Posted Wednesday, February 11, 2004
Ellison v. AOL: New Clarity in the Blame Game?What does an Internet Service Provider (ISP) have to do in order to avoid paying the piper for enabling copyright infringement? Do the "notice-and-takedown" procedures under the Digital Millennium Copyright Act (DMCA) provide a square deal for everyone involved--the ISP, the copyright holder, and the user accused of copyright infringement?
Derek Slater, Ernest Miller and Jason Schultz grapple with these questions and others in their responses to the ruling yesterday in Ellison v. Robertson et al.; if you haven't yet had the opportunity to look at the decision [PDF], following is a rough guide to the action:
Derek: "According to the ruling, the ISP must have a notification procedure much like that for 512(c). Thus, a service provider cannot simply create a policy and then remain willfully ignorant of notices pertaining to that policy. Seemingly, an ISP would have to act on the notices to whatever extent its policy requires; otherwise, notices of infringement would still 'all into a vacuum and go unheeded.' [...]
Kill Bill, Vol. 3Word on the street was correct: Brandy Karl, who has previously written @ FindLaw about our export of American-style copyright restrictions abroad via free trade agreements, now has a new piece up explaining why it's necessary to kill in its infancy the proposed Database and Collections of Information Misappropriation Act (DCIMA):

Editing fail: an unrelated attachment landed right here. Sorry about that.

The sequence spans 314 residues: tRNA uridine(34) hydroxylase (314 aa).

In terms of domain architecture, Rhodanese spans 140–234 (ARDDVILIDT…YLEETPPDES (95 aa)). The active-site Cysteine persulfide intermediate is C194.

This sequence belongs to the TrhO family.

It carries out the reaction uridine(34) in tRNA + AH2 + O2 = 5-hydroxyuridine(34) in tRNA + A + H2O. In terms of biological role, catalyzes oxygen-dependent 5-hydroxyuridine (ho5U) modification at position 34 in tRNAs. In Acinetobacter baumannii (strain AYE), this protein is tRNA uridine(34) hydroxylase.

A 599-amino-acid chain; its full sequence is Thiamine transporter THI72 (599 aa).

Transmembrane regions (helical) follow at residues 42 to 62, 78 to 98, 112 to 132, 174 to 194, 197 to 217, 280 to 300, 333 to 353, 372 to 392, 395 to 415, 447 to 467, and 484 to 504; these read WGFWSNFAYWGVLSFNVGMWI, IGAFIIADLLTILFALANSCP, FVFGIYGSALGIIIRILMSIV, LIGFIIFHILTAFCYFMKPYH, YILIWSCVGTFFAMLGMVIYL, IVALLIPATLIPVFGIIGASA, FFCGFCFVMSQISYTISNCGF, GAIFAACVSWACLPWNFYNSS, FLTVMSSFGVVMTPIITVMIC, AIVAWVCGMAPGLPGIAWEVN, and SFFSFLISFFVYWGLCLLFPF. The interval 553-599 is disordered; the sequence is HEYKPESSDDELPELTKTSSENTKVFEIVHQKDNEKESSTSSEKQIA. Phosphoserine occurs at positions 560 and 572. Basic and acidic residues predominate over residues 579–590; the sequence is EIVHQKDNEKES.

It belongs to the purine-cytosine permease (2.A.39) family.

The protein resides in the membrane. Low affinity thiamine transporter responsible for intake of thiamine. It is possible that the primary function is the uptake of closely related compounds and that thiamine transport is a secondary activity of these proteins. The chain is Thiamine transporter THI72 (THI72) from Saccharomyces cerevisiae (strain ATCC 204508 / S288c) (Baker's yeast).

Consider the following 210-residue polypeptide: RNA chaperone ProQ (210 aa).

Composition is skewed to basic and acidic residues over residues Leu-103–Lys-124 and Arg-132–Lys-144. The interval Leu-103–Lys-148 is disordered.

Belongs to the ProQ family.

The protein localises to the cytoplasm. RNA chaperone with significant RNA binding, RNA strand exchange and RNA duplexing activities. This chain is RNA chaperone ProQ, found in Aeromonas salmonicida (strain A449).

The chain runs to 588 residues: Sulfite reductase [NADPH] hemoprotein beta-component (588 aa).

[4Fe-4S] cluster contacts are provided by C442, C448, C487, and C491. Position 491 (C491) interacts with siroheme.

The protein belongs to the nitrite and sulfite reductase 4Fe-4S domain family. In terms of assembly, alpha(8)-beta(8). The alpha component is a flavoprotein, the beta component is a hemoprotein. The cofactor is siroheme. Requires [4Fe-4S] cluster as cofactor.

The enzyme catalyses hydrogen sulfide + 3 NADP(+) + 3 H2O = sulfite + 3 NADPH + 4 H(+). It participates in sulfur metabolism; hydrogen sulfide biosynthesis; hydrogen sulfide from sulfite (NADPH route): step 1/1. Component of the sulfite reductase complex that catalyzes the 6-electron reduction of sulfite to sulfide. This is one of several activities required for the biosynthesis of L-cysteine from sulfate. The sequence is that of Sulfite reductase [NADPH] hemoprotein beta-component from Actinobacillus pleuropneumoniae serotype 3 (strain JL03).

In short, "[The] DCIMA is patently unconstitutional. In addition, from a policy perspective, it is a mistake--and the way it is currently drafted only worsens that mistake."
Free Culture Proponents Are the True Conservatives
Previous post by Larry Lessig on the issue, here.
The movie industry...has voiciferously promoted its conception of its intellectual property rights as morally sacrosanct, now and forever. One key rhetorical move they make in doing so is to label anyone who questions their viewpoint as a communist and/or a pirate. (I'm not sure which is the greater insult.) You either support the Sonny Bono Copyright Term Extension Act... or you're in the dustbin of history with Lenin and Trotsky. In a political battle, demonizing the opposition can be very effective.
Hail Mary IIbIPlog's Mary Hodder attended a Yale ISP/Harvard Berkman scholar's meeting at which John Palfrey, David Johnson and Susan Crawford presented on "The Accountable Net"--and blogged it for our benefit. Thanks, Mary!
Hail MaryI've been meaning to say this for a while now but literally haven't had the chance: check out Mary Bridges' work @ the Berkman Center. She's the brain behind the Berkman weblog, Berkman Briefings, the Digital Media Project weblog and evidently, much, much more.